Society faces technological future

by Joe Carlson

The Industrial Revolution has given way to the Information Age, and, in doing so, has propelled the societies of the world into an entirely new way of conceiving the planet and people around them.
“This is a different paradigm for the things we will be doing in the future,” said George Welles, president and founder of Imaging Futures, Inc.
Welles gave a lecture on Monday titled, “The future isn’t what it used to be,” to an audience of about 50 people in McNeal Hall of Home Economics on the St. Paul campus. The event included discussion about ways in which societies can cope with a world constantly changing by rapid technological advances.
“We’re trying to navigate waters that we have never navigated before,” Welles said.
In the lecture and conversations afterward, he said the new information paradigm is not simply a modification of past ways of thinking, but a whole new direction for problem solving.
“You can’t look to the past to predict the future,” Welles said, because technologies such as the Internet and supercomputers have never existed in the history of humankind.
For example, 80 percent of the money in the world exists as electrons shooting through copper wires rather than solid copper coins, a situation never known in history.
So societies are now forced to deal with something they have never seen before — and they don’t quite know how.
“There are no simple answers to any of this,” Welles said.
One of the most effective solutions is to be open and adaptable to changing situations.
“In general, we have come upon change faster than we ever have and we have to learn how to adapt,” said Ed Nater, a professor in soil science.
But we should be careful not to be shortsighted at the same time, Welles said. Critics of the new information paradigm have expressed fears that older, tried-and-true methods of communication like the printed word will become obsolete.
Welles said he does not see an end to the printed word because of the instability inherent in the rapidly-changing nature of technology.
For example, while evolving technology might force compact discs to become unreadable over time, as older magnetic tapes have become, the written word will never become unreadable under a new information storage format.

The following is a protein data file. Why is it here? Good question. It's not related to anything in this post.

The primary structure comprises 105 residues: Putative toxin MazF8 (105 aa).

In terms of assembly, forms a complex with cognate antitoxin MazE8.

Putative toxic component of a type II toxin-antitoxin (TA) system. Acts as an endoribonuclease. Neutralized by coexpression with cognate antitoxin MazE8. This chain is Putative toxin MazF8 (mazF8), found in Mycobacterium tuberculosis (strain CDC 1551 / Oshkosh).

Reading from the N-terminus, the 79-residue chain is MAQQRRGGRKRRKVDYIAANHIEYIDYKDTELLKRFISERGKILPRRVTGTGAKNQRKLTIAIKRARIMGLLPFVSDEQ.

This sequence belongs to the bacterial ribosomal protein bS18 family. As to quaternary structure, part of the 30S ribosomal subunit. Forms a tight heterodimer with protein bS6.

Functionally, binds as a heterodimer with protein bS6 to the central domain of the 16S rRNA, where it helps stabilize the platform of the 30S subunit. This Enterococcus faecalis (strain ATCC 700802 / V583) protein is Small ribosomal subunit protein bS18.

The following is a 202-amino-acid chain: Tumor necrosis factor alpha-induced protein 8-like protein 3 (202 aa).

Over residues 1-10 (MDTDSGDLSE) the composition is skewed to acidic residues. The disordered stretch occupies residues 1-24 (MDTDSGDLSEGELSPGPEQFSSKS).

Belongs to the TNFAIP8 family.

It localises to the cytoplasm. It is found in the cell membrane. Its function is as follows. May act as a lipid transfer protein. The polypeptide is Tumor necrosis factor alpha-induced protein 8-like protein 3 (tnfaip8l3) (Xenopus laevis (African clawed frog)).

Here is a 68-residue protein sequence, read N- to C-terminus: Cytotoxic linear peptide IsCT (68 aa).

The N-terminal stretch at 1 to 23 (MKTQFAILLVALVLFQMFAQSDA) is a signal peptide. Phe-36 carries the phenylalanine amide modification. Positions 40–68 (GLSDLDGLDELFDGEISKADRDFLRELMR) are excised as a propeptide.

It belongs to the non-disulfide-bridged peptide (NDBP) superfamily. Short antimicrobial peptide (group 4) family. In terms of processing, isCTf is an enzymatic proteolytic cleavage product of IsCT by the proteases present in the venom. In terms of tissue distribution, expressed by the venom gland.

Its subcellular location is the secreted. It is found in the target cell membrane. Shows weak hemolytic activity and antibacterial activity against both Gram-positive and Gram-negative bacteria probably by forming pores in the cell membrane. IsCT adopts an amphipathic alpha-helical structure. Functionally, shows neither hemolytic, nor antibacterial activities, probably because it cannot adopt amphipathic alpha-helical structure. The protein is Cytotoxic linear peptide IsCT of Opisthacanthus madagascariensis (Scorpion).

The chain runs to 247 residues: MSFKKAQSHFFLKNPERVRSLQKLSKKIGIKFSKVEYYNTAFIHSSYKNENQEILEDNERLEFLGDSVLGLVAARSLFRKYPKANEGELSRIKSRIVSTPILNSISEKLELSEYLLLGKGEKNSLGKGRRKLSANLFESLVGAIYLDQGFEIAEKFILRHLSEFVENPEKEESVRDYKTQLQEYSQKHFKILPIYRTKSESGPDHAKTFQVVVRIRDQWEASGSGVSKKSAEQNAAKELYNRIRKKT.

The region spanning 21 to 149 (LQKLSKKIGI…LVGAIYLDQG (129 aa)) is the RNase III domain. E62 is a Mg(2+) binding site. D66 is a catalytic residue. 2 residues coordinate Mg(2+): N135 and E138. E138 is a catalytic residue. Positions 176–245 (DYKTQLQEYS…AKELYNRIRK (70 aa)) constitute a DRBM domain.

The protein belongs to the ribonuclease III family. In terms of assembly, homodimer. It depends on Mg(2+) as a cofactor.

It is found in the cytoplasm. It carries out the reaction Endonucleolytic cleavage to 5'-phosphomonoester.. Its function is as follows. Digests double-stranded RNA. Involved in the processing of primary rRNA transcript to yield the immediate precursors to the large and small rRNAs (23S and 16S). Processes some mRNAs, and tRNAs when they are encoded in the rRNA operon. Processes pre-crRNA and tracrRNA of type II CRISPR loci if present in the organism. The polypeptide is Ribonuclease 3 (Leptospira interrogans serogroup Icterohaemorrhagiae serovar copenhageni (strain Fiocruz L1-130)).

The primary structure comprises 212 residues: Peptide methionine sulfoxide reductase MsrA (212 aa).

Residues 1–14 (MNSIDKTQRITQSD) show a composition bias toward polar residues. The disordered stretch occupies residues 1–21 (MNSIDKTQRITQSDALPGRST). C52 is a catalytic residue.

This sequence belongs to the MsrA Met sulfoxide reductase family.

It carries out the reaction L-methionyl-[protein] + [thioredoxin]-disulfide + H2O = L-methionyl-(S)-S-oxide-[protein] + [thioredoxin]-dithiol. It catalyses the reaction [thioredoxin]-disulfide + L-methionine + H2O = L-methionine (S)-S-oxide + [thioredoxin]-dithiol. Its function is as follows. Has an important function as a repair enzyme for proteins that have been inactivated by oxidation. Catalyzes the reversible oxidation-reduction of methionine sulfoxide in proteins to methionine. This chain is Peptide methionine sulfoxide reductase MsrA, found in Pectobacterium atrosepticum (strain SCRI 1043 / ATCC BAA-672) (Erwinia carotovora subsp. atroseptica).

“Nothing I’ve got up here will be worth a darn in 20 years,” Welles said, standing among a collection of some of the most advanced digital technology available.
And just as the technology will never totally replace the written word, telecommunication will never take the place of face-to-face communication.
“If we completely replace (personal) interaction, we’re going to get a bunch of geeky people who can’t communicate in the business world,” said David DeBonis, a graduate student in scientific and technical communications.
How all of this new technology will affect teaching and university education is another matter. All of these issues are beginning to affect higher education and have produced a new set of educational ideas like lifelong learning and distance education.
Melding good teachers and good technology remains key in the conversion to more technology-enhanced education.
“I know some excellent teachers that aren’t up on this technology,” said Bruce Giebink, an education coordinator for the Minnesota Extension Service. “How do we blend the technology with their teaching ability?”
A computer-literate instructor who cannot teach is no better than a computer-illiterate instructor who can teach effectively, he said.
But some see the conversion going further than integrating technology into classrooms, Welles said. Courses can be put online and taught totally over the World Wide Web. Some have expressed fears that this conversion will in fact erase the need for classrooms at all.
“Does (education) happen in a mediated site or does it happen at home? My answer is both,” Welles said.
DeBonis agreed that technology will not eliminate university classrooms.
“Some content will be distributed over the Web, but I don’t think that buildings are going to disappear,” DeBonis said. “The majority of students going to the University can’t handle that … they need someone.”
Besides, he said, part of the experience of going to college is developing interpersonal skills and learning life lessons — such as failing a class because of too much late-night partying.
Whatever the University does, Welles said, it had better do it soon.
“Change is a wave that is coming up on the beach,” Welles said, “and you can either surf the wave and have a wonderful and exciting experience or you can drown.”